Feds expand Tutwiler prison investigation - ABC 33/40 - Birmingham News, Weather, Sports

Feds expand Tutwiler prison investigation

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MONTGOMERY - AL -

The investigation into sexual abuse at an Alabama women's prison is expanding. The U.S. Department of Justice is now also looking into possible excessive use of force, inadequate medical care, and discrimination.

The federal agency claims women at Tutwiler in Wetumpka continue to live in fear for their safety and problems with sexual violence and threats of it still exist. The letter to Governor Robert Bentley lists Tutwiler as the U.S. prison with the highest number of sexual assaults.  It says the state has been told to address the problems for nearly two decades, but there's still abuse, no grievance procedure, poor staffing, a floor plan that doesn't allow privacy for showering and using the bathroom, inadequate investigations into complaints if any, and no proper discipline for officers who abuse inmates.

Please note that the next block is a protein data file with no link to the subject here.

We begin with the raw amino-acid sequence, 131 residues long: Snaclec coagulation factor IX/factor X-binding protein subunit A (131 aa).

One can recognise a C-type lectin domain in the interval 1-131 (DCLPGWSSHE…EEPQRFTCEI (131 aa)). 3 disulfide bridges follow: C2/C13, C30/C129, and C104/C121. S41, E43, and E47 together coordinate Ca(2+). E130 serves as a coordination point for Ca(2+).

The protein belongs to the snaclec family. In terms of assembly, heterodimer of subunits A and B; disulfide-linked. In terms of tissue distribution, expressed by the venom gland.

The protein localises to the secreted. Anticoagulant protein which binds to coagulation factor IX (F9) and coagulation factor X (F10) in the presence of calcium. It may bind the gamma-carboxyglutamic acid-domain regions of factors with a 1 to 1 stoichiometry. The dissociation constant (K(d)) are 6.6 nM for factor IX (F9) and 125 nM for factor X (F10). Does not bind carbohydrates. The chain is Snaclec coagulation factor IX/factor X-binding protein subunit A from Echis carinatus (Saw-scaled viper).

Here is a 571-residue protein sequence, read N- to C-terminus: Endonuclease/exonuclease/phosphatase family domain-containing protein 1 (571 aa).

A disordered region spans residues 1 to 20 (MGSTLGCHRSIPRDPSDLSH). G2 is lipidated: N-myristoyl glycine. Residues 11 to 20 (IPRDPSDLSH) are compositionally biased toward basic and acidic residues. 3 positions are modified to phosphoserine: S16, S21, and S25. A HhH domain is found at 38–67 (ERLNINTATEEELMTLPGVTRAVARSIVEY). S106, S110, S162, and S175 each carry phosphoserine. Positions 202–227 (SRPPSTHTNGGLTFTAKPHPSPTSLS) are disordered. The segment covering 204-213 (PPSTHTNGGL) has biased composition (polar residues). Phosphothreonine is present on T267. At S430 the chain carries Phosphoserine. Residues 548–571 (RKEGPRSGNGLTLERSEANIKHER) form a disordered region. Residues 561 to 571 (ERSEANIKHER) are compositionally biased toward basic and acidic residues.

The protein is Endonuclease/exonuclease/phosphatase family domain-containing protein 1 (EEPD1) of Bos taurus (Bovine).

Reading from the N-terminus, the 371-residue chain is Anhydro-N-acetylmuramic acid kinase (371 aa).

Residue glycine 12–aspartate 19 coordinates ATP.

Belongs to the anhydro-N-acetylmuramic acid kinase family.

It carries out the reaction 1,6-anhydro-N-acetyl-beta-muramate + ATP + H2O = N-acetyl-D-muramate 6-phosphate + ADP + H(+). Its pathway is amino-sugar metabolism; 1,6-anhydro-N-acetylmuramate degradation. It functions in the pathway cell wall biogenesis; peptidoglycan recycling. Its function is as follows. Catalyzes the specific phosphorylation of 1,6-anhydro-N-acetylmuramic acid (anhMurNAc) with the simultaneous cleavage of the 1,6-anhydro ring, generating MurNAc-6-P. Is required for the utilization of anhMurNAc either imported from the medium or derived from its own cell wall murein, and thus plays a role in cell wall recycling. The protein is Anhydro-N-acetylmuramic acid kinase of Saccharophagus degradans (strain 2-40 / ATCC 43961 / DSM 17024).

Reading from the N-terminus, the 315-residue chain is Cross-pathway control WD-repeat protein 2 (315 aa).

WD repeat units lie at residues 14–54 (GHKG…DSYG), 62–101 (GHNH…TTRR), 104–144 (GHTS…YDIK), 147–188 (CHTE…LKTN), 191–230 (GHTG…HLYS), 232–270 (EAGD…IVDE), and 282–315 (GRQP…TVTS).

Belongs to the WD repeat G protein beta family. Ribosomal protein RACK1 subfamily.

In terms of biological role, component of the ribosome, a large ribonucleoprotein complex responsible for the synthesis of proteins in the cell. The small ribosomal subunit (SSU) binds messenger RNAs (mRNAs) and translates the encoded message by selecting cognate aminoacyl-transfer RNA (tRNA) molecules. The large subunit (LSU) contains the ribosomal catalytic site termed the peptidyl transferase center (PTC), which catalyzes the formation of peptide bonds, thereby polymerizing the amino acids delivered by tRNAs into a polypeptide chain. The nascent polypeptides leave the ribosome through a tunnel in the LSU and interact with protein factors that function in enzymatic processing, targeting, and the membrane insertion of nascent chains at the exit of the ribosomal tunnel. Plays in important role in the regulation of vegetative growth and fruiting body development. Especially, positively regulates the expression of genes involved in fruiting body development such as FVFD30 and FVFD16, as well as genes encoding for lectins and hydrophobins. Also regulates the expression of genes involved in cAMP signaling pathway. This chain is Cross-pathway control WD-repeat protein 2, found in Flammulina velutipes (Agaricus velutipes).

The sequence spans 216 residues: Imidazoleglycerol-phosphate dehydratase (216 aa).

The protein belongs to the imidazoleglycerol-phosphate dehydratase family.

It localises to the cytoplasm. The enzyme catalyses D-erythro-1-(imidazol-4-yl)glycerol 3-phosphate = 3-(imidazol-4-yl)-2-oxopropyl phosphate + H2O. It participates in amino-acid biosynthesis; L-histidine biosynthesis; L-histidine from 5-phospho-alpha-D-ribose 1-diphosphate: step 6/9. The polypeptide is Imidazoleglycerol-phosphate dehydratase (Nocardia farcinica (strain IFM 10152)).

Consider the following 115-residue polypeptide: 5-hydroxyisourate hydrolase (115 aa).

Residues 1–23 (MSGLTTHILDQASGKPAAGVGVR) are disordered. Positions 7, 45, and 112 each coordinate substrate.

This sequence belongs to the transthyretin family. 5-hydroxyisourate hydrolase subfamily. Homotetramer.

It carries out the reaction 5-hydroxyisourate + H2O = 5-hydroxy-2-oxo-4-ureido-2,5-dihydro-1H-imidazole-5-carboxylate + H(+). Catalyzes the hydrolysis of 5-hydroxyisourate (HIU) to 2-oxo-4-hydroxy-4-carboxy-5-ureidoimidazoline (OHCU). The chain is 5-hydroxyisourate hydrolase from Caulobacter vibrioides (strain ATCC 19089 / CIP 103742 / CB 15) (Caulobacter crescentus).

The report estimates 39 percent of the officers have abused the women and 36 percent of them still work in the prison. All of this amounts to a violation of the eighth amendment according to the U.S. Assistant Attorney General Jocelyn Samuels who authored the letter.

The investigation is now expanding into use of excessive force, inadequate medical care, and discrimination based on nationality and sexual orientation.

"Officials have been on notice for over eighteen years of the risks to women prisoners, and for over eighteen years, have chosen to ignore them," wrote Samuels.

Alabama Department of Corrections Commissioner Kim Thomas issued a statement saying, "we have been proactive from the beginning. We have never down played the significant and serious nature of these allegations.  I do not, however, agree that Tutwiler is operating in a deliberately indifferent or unconstitutional manner." 

The report tells the state to once again correct the issues. The findings came from hundreds of letters from the inmates, polygraph tests, paternity tests, state records and an April visit.

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